Filmmaker Feature: Jacob Morrison

Recently we got to connect with Jacob Morrison, filmmaker of 2021 Jury Award winner and People’s Choice winner, River’s End. If you haven’t seen River’s End yet you can click here to watch the trailer. We hope you enjoy this interview with Jacob:


Who are you? (where are you from, where do you live, why did you get into film, whatever you want to tell us really)

  • I grew up in Southern California and went to film school at USC. Until my senior year, I had never bothered to learn where my water came from. But during the height of California’s last big drought, I decided to make a short film about California water, with my cousin Sam Furie as producer. We went out naively with cameras to interview farmers and water managers about what we assumed was a fairly simple, yet unfortunate situation. I assumed there’s usually plenty of rain and snow, but right now there isn’t, so farmers are suffering, and hopefully soon this will improve. We learned that the actual story was much darker, so much more fascinating, and so much more important than we could have imagined. But it was a huge story, and it would need to be a feature film. Fortunately, shortly after graduation, I met a producer named Kurt Kittleson—a mutual friend of my former boss Bret Easton Ellis—who agreed to finance the film. He patiently allowed me to follow the facts wherever they lead. I am confident this film would never have been made without his dedication and courage.

How many films have you had in the festival? When was your first Wild & Scenic? How many times have you attended?

  • River’s End was my first feature, and my first film at Wild & Scenic. It had its World Premiere at the festival in 2021, where it played virtually due to COVID restrictions. Since SYRCL—the festival’s parent organization—works hard to protect and restore CA’s rivers, there was no better festival to unveil River’s End. Despite the unusual nature of virtual premieres, I was thrilled to see the film find a large and enthusiastic audience. So many viewers reached out or posted on social media about the film and the impact it had on them. And it was an incredible honor to receive the Audience Award and a Jury Award. It was a very rewarding festival experience, and I’m so grateful to the Wild & Scenic staff for making the virtual festival feel so special.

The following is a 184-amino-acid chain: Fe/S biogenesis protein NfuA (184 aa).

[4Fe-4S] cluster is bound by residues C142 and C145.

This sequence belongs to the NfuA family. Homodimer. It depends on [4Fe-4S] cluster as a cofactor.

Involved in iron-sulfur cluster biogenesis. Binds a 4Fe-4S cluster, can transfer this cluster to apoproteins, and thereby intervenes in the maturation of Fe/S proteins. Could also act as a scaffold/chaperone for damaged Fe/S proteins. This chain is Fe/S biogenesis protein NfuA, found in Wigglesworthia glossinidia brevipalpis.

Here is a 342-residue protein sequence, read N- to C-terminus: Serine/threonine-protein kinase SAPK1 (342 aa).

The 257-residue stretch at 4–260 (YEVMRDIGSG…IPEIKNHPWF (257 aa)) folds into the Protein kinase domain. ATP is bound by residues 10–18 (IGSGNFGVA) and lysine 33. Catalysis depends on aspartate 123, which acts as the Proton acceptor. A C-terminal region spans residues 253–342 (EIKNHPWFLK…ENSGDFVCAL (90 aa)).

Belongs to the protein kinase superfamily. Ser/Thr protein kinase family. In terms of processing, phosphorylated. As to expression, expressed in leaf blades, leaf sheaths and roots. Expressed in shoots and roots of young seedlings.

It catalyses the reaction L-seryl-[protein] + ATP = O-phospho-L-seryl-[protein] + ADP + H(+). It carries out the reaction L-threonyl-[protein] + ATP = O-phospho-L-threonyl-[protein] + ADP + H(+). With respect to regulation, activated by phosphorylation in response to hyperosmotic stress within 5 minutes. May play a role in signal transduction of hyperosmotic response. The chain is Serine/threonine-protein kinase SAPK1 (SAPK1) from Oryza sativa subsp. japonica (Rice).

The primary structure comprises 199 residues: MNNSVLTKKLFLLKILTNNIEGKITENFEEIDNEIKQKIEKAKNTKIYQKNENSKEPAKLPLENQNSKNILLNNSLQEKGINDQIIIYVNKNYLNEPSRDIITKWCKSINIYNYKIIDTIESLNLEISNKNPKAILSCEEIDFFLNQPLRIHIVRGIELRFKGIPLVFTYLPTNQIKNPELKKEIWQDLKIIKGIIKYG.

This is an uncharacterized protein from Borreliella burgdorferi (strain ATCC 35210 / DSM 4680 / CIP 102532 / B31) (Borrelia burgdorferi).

What is your favorite Wild & Scenic memory?

  • At the suggestion of Jess Swigonski and Ashley Overhouse, we put on a panel to accompany the film’s virtual premiere. They let me reach out to my dream list of participants, and amazingly, everyone was available! (Certainly one of the benefits of a virtual festival is that anyone can easily attend.) Bettina Boxall, the Pulitzer-prize winning journalist and pre-eminent water reporter in California moderated the conversation. We were joined by US Congressman Jared Huffman, Chief Caleen Sisk of the Winnemem Wintu Tribe, and fish biologist Dr. Jon Rosenfield. It was a fun and enlightening conversation, and my favorite Wild & Scenic memory (so far!).